If he was alive, and there, he could only be in one place.  The camp where they first met as teenagers.  It held the same significance to her as the blossom had, and was one of the reasons she had never left the area after she thought he had died.  She pulled out of the parking lot and turned down the road leading to the summer camp that they had attended over forty years before.  Cierra had drifted away from her faith after Riku had passed, and no longer knew where her spiritual hope rested, but as she drove she prayed that somehow he had survived the fall and by some miracle had come back to her.
     Excited teenagers boiled out of the old yellow school buses lined up in the dirt parking lot, and laughter filled the air as friends made the previous summers greeted each other again.  It was Cierra's first summer and she knew exactly one other person at camp ~ her younger brother whom she was loath to admit she was related to.  She wanted to make friends, and if there was anything that would prevent that, it would be him.  

     Dragging her duffle bag, she walked to the board that listed cabin assignments and began looking for her name.

     "Excuse me, please?"

     Cierra turned to look at the slight boy standing next to her with dark hair and eyes.

     "This word.  What does it say?"  he pointed to the name of a cabin that was located right next to the cabin she had just found her name under.

     "Awasajiw?  'Ah-wa-sa-jew'.  It is Ojibwa for beyond the mountain.  I'm in this cabin, Agidajiw.  'Ah-gid-da-jew'.  It means on top of a mountain."

     "You have been here before?"

     "No, this is my first summer here.  But I didn't want to sound stupid so I practiced all the cabin names before I came up."

     There was an awkward silence.

     "Oh my gosh.  I didn't mean to say you were stupid!  I just meant, I always sound stupid when I meet new people and .... Crud.  I'm doing it again.  I'm sorry.  You aren't stupid.  I am.  I'm such an idiot.  Let me start all over again.  Hi.  My name is Cierra Imadork."

     "Hello Cierra Imadork.  My name is Riku.  I am here as an exchange student from Japan."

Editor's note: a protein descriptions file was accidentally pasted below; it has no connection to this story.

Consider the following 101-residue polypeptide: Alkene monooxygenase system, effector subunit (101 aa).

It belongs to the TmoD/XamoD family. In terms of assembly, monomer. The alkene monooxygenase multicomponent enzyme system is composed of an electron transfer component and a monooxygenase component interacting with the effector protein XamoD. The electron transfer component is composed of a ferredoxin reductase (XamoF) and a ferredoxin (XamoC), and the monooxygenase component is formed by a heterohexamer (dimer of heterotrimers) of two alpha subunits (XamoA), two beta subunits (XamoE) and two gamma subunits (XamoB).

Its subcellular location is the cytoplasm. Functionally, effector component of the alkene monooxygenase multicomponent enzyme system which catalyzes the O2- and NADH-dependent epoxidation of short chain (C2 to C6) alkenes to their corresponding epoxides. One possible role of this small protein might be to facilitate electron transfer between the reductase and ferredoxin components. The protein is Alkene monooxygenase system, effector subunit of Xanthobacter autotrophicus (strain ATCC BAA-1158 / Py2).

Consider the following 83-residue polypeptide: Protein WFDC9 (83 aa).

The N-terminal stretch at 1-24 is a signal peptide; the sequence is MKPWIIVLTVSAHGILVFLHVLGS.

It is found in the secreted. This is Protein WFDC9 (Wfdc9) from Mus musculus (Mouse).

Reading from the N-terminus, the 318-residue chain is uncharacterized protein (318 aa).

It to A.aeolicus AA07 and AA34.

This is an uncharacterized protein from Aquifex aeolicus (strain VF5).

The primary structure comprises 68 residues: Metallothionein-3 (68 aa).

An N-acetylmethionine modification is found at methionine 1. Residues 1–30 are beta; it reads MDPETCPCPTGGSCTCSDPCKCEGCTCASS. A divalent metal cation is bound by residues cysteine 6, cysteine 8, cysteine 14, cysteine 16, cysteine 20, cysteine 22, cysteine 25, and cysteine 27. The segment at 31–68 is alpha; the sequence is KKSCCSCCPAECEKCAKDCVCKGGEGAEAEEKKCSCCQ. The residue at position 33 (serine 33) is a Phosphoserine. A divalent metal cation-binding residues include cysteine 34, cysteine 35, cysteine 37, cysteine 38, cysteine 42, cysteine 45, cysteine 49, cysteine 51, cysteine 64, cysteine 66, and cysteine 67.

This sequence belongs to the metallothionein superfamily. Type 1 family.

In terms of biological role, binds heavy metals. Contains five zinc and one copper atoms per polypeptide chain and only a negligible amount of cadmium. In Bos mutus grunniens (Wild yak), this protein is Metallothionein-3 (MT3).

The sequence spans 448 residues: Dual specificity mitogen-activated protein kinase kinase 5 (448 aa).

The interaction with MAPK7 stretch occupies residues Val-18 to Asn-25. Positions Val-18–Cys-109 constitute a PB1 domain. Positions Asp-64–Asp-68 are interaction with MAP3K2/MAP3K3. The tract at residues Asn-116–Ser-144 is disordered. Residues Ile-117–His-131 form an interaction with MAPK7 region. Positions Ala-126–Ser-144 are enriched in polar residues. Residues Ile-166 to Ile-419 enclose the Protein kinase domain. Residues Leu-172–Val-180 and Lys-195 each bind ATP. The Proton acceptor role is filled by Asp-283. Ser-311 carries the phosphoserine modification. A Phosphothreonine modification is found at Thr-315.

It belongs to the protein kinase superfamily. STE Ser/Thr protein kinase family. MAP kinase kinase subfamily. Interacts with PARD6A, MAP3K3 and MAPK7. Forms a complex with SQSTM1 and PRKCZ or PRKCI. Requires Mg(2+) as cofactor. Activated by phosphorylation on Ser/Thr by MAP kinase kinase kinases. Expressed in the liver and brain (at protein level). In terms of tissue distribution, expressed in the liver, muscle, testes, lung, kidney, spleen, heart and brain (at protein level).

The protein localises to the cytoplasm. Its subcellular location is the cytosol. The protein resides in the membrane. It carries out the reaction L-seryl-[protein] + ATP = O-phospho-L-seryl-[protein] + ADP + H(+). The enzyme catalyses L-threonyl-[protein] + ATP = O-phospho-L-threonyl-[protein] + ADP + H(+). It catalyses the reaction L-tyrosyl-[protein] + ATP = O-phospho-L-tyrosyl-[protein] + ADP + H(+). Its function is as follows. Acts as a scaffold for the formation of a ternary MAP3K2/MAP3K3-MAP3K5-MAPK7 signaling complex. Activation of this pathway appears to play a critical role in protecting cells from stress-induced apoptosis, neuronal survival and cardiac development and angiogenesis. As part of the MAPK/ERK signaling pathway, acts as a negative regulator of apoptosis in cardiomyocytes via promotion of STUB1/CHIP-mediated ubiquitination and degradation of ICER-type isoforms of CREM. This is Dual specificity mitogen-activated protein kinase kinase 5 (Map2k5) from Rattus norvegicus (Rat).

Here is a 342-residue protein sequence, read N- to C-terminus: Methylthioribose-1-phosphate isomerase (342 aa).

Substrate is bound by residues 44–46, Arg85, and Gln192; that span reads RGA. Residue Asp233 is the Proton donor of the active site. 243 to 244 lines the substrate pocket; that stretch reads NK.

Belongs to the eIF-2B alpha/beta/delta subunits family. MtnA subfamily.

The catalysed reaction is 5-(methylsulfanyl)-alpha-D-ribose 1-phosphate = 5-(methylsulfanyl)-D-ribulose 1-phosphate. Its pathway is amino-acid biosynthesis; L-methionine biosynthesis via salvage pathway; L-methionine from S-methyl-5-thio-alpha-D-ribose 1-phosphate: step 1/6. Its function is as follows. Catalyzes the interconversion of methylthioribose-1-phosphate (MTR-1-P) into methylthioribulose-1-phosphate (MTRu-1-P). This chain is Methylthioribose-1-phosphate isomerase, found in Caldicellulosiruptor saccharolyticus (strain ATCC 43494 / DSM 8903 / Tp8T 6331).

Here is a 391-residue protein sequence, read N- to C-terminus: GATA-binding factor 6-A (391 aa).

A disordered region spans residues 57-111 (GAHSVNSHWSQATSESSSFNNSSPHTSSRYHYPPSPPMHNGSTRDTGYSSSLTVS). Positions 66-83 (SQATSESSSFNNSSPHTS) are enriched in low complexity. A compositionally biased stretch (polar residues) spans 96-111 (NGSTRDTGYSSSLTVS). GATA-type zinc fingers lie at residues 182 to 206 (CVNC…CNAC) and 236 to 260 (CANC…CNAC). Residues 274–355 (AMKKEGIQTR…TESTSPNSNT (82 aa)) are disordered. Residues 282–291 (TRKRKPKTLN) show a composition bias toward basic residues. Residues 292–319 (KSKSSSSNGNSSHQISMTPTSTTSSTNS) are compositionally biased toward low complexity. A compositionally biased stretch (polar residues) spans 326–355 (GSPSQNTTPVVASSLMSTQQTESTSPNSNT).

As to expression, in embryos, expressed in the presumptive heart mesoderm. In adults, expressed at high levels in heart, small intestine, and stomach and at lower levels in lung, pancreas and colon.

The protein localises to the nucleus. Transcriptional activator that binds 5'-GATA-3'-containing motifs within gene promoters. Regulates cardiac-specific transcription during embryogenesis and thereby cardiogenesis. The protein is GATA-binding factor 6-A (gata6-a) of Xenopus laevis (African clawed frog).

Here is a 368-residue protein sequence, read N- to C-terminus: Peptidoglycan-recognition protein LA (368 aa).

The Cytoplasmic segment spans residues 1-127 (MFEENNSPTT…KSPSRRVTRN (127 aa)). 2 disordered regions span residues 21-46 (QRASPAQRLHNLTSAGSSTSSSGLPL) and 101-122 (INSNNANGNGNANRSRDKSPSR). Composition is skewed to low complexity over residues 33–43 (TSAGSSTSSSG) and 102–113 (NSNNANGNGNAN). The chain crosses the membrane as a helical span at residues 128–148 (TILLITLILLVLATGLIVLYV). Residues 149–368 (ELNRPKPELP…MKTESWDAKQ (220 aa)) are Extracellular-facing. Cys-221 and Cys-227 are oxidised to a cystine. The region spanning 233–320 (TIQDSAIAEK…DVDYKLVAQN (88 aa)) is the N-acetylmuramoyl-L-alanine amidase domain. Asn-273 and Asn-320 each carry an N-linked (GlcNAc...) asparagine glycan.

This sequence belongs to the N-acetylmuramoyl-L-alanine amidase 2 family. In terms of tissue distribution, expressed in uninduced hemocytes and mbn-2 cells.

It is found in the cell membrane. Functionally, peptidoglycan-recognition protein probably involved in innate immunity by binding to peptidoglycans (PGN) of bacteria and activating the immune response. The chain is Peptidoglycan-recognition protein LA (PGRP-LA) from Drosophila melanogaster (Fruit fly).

Cierra smiled.  "Imadork isn't really my last name.  I was just trying to say I am a dork for being so rude and making it sound like you were stupid for not knowing how to say the names of the cabins."

     "Oh."  Riku laughed, and from that moment on the two of them were best friends.

     One afternoon, Cierra found Riku in line at the small canteen store that the camp had.  His clothes were covered in dirt, and dried blood was still on his face from where his nose had been bleeding.

     "Riku!  What happened to you?!?!?"

     "Some boys they want my toothpaste.  I tell them I didn't have much left so they hit me."

     "Why didn't you throw some karate on them?"

     Riku laughed.  "Not everyone in Japan knows karate.  I wanted to get something to drink to get the taste of sand out of my mouth."


      "They still took my toothpaste and made me brush my teeth with water and sand."

      "Where are they?  Who are they?  I will kick their butts!  I will throw some redneck karate on them and make them sorry they ever messed with you!"

     Riku started laughing again, and Cierra joined him, the two of them laughing so hard they could barely speak when it was their turn at the canteen counter.  Cierra pointed at the soda machine and put fifty cents on the counter.
     Five summers passed with the two of them at the same camp each year.  During the school years, they would write letters about school, parents, siblings, and events in each other's towns. Cierra was fascinated to learn about Riku's life in Japan, just as he was to learn about her life in Illinois.